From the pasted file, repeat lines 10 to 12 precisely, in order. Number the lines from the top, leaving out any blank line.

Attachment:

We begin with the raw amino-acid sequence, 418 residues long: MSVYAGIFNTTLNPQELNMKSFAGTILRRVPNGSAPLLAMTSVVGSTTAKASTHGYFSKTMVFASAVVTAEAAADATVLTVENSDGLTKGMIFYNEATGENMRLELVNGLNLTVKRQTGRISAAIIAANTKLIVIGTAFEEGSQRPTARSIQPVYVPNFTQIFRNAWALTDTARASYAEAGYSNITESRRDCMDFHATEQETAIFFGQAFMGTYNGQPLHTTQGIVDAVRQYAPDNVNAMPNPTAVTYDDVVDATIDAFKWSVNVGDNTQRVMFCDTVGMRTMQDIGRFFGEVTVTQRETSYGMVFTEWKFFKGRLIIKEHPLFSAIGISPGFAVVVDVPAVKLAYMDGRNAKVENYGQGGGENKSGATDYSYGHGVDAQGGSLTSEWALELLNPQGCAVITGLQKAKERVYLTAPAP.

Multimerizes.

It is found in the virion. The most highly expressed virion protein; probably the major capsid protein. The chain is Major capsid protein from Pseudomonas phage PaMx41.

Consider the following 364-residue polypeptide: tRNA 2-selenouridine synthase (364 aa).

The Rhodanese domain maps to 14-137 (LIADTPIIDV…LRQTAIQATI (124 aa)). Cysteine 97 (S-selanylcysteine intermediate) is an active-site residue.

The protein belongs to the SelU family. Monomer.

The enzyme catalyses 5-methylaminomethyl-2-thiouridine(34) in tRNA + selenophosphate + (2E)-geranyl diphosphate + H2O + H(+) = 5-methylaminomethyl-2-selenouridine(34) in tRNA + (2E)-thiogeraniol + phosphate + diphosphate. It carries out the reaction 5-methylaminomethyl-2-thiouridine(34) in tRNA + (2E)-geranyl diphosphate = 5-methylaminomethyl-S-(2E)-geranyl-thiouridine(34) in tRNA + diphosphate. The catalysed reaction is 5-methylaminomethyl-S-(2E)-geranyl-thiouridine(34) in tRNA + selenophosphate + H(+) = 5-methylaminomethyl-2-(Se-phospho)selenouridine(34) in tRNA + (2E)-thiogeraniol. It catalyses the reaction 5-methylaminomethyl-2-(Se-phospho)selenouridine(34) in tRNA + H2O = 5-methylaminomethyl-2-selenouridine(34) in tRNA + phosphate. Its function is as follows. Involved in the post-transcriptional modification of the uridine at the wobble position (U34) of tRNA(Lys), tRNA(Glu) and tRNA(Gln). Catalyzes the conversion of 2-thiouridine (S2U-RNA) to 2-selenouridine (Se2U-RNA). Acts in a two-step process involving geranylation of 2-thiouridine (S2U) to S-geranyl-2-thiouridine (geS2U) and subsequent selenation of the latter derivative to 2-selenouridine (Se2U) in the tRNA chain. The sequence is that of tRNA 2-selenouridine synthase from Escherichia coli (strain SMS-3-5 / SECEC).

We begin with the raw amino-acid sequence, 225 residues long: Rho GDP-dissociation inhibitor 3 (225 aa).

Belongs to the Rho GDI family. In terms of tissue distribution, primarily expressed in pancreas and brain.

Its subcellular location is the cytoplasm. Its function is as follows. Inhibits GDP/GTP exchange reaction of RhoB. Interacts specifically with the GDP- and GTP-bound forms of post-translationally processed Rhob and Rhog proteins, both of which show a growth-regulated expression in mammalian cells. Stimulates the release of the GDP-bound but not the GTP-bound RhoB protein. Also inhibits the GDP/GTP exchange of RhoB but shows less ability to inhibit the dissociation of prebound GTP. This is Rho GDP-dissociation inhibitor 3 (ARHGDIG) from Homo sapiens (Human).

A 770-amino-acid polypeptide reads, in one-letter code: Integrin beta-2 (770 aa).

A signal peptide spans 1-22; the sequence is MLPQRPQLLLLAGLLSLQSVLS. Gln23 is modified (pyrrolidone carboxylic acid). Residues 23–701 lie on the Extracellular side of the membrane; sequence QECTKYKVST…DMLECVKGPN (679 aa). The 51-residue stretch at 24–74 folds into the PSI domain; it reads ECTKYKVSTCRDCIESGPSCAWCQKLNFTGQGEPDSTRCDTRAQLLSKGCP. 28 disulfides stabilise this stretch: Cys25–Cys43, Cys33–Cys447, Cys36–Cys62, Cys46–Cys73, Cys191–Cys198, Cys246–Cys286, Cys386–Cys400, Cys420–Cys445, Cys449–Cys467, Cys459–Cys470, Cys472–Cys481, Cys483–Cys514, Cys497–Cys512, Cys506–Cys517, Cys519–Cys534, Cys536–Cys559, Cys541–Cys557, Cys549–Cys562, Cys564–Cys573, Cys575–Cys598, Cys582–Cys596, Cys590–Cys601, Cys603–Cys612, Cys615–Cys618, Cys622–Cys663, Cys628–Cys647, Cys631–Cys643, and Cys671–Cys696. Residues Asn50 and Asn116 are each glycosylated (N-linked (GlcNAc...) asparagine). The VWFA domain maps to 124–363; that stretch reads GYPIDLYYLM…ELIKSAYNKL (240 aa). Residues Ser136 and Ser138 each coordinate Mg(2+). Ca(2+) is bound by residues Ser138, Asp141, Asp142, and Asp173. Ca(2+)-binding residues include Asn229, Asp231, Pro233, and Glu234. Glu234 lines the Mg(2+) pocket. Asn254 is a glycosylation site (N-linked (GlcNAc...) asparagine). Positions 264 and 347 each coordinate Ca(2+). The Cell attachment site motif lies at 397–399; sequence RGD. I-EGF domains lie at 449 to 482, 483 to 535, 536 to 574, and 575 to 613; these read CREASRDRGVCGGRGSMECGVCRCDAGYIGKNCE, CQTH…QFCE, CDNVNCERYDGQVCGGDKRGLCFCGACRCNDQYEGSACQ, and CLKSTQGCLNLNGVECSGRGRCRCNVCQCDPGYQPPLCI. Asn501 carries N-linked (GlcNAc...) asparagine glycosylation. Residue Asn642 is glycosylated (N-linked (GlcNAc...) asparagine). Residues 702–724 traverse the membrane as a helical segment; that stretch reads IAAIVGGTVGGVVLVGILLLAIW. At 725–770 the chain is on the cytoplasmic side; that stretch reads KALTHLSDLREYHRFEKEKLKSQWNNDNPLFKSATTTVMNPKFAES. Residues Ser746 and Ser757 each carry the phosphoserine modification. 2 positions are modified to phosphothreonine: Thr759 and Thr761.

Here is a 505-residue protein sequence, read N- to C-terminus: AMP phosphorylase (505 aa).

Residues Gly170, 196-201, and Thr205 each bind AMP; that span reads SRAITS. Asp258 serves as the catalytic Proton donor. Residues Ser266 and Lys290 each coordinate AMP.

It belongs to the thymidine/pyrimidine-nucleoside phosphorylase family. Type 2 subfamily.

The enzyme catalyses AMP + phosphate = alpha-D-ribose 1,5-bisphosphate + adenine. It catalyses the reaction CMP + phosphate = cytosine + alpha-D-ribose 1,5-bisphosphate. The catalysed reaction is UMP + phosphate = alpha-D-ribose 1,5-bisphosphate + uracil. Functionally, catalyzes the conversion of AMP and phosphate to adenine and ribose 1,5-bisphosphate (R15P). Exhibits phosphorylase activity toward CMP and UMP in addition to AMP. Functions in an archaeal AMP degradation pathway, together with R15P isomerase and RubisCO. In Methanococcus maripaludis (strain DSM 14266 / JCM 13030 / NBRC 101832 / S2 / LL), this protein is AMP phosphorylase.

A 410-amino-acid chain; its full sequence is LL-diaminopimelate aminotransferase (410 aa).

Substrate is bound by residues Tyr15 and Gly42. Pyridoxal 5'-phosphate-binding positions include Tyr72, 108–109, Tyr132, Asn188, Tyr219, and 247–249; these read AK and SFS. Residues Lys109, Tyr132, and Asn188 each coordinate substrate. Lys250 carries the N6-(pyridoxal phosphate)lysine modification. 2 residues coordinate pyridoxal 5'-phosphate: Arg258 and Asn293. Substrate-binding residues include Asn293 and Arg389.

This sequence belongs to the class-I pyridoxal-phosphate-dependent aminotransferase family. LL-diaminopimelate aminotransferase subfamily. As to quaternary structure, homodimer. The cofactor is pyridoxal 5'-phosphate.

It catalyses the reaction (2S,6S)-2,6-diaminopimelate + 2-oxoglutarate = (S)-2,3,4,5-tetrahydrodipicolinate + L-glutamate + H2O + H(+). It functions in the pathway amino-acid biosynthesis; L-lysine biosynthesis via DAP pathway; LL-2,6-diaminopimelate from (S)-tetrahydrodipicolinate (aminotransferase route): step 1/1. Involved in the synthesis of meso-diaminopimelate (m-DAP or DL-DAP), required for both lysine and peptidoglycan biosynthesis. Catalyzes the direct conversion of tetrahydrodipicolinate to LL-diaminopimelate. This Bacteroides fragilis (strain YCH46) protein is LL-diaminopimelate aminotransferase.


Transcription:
Its subcellular location is the cytoplasm. Its function is as follows. Inhibits GDP/GTP exchange reaction of RhoB. Interacts specifically with the GDP- and GTP-bound forms of post-translationally processed Rhob and Rhog proteins, both of which show a growth-regulated expression in mammalian cells. Stimulates the release of the GDP-bound but not the GTP-bound RhoB protein. Also inhibits the GDP/GTP exchange of RhoB but shows less ability to inhibit the dissociation of prebound GTP. This is Rho GDP-dissociation inhibitor 3 (ARHGDIG) from Homo sapiens (Human).

A 770-amino-acid polypeptide reads, in one-letter code: Integrin beta-2 (770 aa).

A signal peptide spans 1-22; the sequence is MLPQRPQLLLLAGLLSLQSVLS. Gln23 is modified (pyrrolidone carboxylic acid). Residues 23–701 lie on the Extracellular side of the membrane; sequence QECTKYKVST…DMLECVKGPN (679 aa). The 51-residue stretch at 24–74 folds into the PSI domain; it reads ECTKYKVSTCRDCIESGPSCAWCQKLNFTGQGEPDSTRCDTRAQLLSKGCP. 28 disulfides stabilise this stretch: Cys25–Cys43, Cys33–Cys447, Cys36–Cys62, Cys46–Cys73, Cys191–Cys198, Cys246–Cys286, Cys386–Cys400, Cys420–Cys445, Cys449–Cys467, Cys459–Cys470, Cys472–Cys481, Cys483–Cys514, Cys497–Cys512, Cys506–Cys517, Cys519–Cys534, Cys536–Cys559, Cys541–Cys557, Cys549–Cys562, Cys564–Cys573, Cys575–Cys598, Cys582–Cys596, Cys590–Cys601, Cys603–Cys612, Cys615–Cys618, Cys622–Cys663, Cys628–Cys647, Cys631–Cys643, and Cys671–Cys696. Residues Asn50 and Asn116 are each glycosylated (N-linked (GlcNAc...) asparagine). The VWFA domain maps to 124–363; that stretch reads GYPIDLYYLM…ELIKSAYNKL (240 aa). Residues Ser136 and Ser138 each coordinate Mg(2+). Ca(2+) is bound by residues Ser138, Asp141, Asp142, and Asp173. Ca(2+)-binding residues include Asn229, Asp231, Pro233, and Glu234. Glu234 lines the Mg(2+) pocket. Asn254 is a glycosylation site (N-linked (GlcNAc...) asparagine). Positions 264 and 347 each coordinate Ca(2+). The Cell attachment site motif lies at 397–399; sequence RGD. I-EGF domains lie at 449 to 482, 483 to 535, 536 to 574, and 575 to 613; these read CREASRDRGVCGGRGSMECGVCRCDAGYIGKNCE, CQTH…QFCE, CDNVNCERYDGQVCGGDKRGLCFCGACRCNDQYEGSACQ, and CLKSTQGCLNLNGVECSGRGRCRCNVCQCDPGYQPPLCI. Asn501 carries N-linked (GlcNAc...) asparagine glycosylation. Residue Asn642 is glycosylated (N-linked (GlcNAc...) asparagine). Residues 702–724 traverse the membrane as a helical segment; that stretch reads IAAIVGGTVGGVVLVGILLLAIW. At 725–770 the chain is on the cytoplasmic side; that stretch reads KALTHLSDLREYHRFEKEKLKSQWNNDNPLFKSATTTVMNPKFAES. Residues Ser746 and Ser757 each carry the phosphoserine modification. 2 positions are modified to phosphothreonine: Thr759 and Thr761.